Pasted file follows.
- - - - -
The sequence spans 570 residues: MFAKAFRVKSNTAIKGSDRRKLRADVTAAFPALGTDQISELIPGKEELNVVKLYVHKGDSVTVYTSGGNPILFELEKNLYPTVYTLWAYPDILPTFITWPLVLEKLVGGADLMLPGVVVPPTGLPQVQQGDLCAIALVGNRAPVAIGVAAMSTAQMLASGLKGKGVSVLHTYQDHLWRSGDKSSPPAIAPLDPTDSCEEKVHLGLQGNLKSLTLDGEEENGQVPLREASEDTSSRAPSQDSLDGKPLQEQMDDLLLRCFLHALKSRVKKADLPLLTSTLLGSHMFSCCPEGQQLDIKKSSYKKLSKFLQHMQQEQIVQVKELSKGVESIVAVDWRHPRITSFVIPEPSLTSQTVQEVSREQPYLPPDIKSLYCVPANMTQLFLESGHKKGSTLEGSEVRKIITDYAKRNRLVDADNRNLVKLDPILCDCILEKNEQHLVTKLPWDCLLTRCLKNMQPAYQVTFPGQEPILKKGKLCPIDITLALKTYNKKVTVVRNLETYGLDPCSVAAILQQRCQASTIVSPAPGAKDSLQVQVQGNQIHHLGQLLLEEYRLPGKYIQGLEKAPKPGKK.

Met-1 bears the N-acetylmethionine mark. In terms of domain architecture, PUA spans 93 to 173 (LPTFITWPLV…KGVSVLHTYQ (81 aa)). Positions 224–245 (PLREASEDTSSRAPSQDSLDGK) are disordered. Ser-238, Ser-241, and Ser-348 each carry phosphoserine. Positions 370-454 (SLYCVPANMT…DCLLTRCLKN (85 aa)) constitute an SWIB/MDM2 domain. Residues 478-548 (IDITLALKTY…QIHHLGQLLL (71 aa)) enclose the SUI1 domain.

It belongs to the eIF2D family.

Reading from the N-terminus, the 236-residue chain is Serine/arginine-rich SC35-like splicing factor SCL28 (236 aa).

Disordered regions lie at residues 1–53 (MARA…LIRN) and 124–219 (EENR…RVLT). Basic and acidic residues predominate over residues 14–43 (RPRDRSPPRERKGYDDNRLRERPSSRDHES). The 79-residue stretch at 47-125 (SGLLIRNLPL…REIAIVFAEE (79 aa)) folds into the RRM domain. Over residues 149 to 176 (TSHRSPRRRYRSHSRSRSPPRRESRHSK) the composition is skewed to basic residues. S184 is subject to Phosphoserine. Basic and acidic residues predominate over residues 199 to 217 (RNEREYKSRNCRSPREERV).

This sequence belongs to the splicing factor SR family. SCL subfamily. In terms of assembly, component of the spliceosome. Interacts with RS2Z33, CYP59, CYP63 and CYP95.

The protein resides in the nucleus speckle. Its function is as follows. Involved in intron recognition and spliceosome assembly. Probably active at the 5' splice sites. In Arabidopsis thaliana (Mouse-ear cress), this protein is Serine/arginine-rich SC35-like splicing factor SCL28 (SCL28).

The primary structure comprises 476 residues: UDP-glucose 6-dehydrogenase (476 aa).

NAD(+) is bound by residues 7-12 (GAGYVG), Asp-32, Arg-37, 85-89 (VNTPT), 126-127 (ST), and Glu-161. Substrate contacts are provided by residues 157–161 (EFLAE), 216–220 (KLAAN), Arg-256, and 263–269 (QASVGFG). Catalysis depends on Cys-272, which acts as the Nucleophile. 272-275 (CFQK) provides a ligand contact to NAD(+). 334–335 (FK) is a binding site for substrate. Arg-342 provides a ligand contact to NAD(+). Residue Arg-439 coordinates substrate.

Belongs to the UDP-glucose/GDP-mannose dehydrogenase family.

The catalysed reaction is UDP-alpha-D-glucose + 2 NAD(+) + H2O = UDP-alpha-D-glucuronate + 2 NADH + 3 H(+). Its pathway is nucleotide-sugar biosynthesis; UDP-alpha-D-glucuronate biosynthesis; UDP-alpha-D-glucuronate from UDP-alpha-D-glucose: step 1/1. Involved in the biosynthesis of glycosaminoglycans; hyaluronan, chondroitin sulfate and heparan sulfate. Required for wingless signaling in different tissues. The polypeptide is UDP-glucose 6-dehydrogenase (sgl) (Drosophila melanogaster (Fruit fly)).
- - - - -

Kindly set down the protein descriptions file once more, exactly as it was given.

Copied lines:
The sequence spans 570 residues: MFAKAFRVKSNTAIKGSDRRKLRADVTAAFPALGTDQISELIPGKEELNVVKLYVHKGDSVTVYTSGGNPILFELEKNLYPTVYTLWAYPDILPTFITWPLVLEKLVGGADLMLPGVVVPPTGLPQVQQGDLCAIALVGNRAPVAIGVAAMSTAQMLASGLKGKGVSVLHTYQDHLWRSGDKSSPPAIAPLDPTDSCEEKVHLGLQGNLKSLTLDGEEENGQVPLREASEDTSSRAPSQDSLDGKPLQEQMDDLLLRCFLHALKSRVKKADLPLLTSTLLGSHMFSCCPEGQQLDIKKSSYKKLSKFLQHMQQEQIVQVKELSKGVESIVAVDWRHPRITSFVIPEPSLTSQTVQEVSREQPYLPPDIKSLYCVPANMTQLFLESGHKKGSTLEGSEVRKIITDYAKRNRLVDADNRNLVKLDPILCDCILEKNEQHLVTKLPWDCLLTRCLKNMQPAYQVTFPGQEPILKKGKLCPIDITLALKTYNKKVTVVRNLETYGLDPCSVAAILQQRCQASTIVSPAPGAKDSLQVQVQGNQIHHLGQLLLEEYRLPGKYIQGLEKAPKPGKK.

Met-1 bears the N-acetylmethionine mark. In terms of domain architecture, PUA spans 93 to 173 (LPTFITWPLV…KGVSVLHTYQ (81 aa)). Positions 224–245 (PLREASEDTSSRAPSQDSLDGK) are disordered. Ser-238, Ser-241, and Ser-348 each carry phosphoserine. Positions 370-454 (SLYCVPANMT…DCLLTRCLKN (85 aa)) constitute an SWIB/MDM2 domain. Residues 478-548 (IDITLALKTY…QIHHLGQLLL (71 aa)) enclose the SUI1 domain.

It belongs to the eIF2D family.

Reading from the N-terminus, the 236-residue chain is Serine/arginine-rich SC35-like splicing factor SCL28 (236 aa).

Disordered regions lie at residues 1–53 (MARA…LIRN) and 124–219 (EENR…RVLT). Basic and acidic residues predominate over residues 14–43 (RPRDRSPPRERKGYDDNRLRERPSSRDHES). The 79-residue stretch at 47-125 (SGLLIRNLPL…REIAIVFAEE (79 aa)) folds into the RRM domain. Over residues 149 to 176 (TSHRSPRRRYRSHSRSRSPPRRESRHSK) the composition is skewed to basic residues. S184 is subject to Phosphoserine. Basic and acidic residues predominate over residues 199 to 217 (RNEREYKSRNCRSPREERV).

This sequence belongs to the splicing factor SR family. SCL subfamily. In terms of assembly, component of the spliceosome. Interacts with RS2Z33, CYP59, CYP63 and CYP95.

The protein resides in the nucleus speckle. Its function is as follows. Involved in intron recognition and spliceosome assembly. Probably active at the 5' splice sites. In Arabidopsis thaliana (Mouse-ear cress), this protein is Serine/arginine-rich SC35-like splicing factor SCL28 (SCL28).

The primary structure comprises 476 residues: UDP-glucose 6-dehydrogenase (476 aa).

NAD(+) is bound by residues 7-12 (GAGYVG), Asp-32, Arg-37, 85-89 (VNTPT), 126-127 (ST), and Glu-161. Substrate contacts are provided by residues 157–161 (EFLAE), 216–220 (KLAAN), Arg-256, and 263–269 (QASVGFG). Catalysis depends on Cys-272, which acts as the Nucleophile. 272-275 (CFQK) provides a ligand contact to NAD(+). 334–335 (FK) is a binding site for substrate. Arg-342 provides a ligand contact to NAD(+). Residue Arg-439 coordinates substrate.

Belongs to the UDP-glucose/GDP-mannose dehydrogenase family.

The catalysed reaction is UDP-alpha-D-glucose + 2 NAD(+) + H2O = UDP-alpha-D-glucuronate + 2 NADH + 3 H(+). Its pathway is nucleotide-sugar biosynthesis; UDP-alpha-D-glucuronate biosynthesis; UDP-alpha-D-glucuronate from UDP-alpha-D-glucose: step 1/1. Involved in the biosynthesis of glycosaminoglycans; hyaluronan, chondroitin sulfate and heparan sulfate. Required for wingless signaling in different tissues. The polypeptide is UDP-glucose 6-dehydrogenase (sgl) (Drosophila melanogaster (Fruit fly)).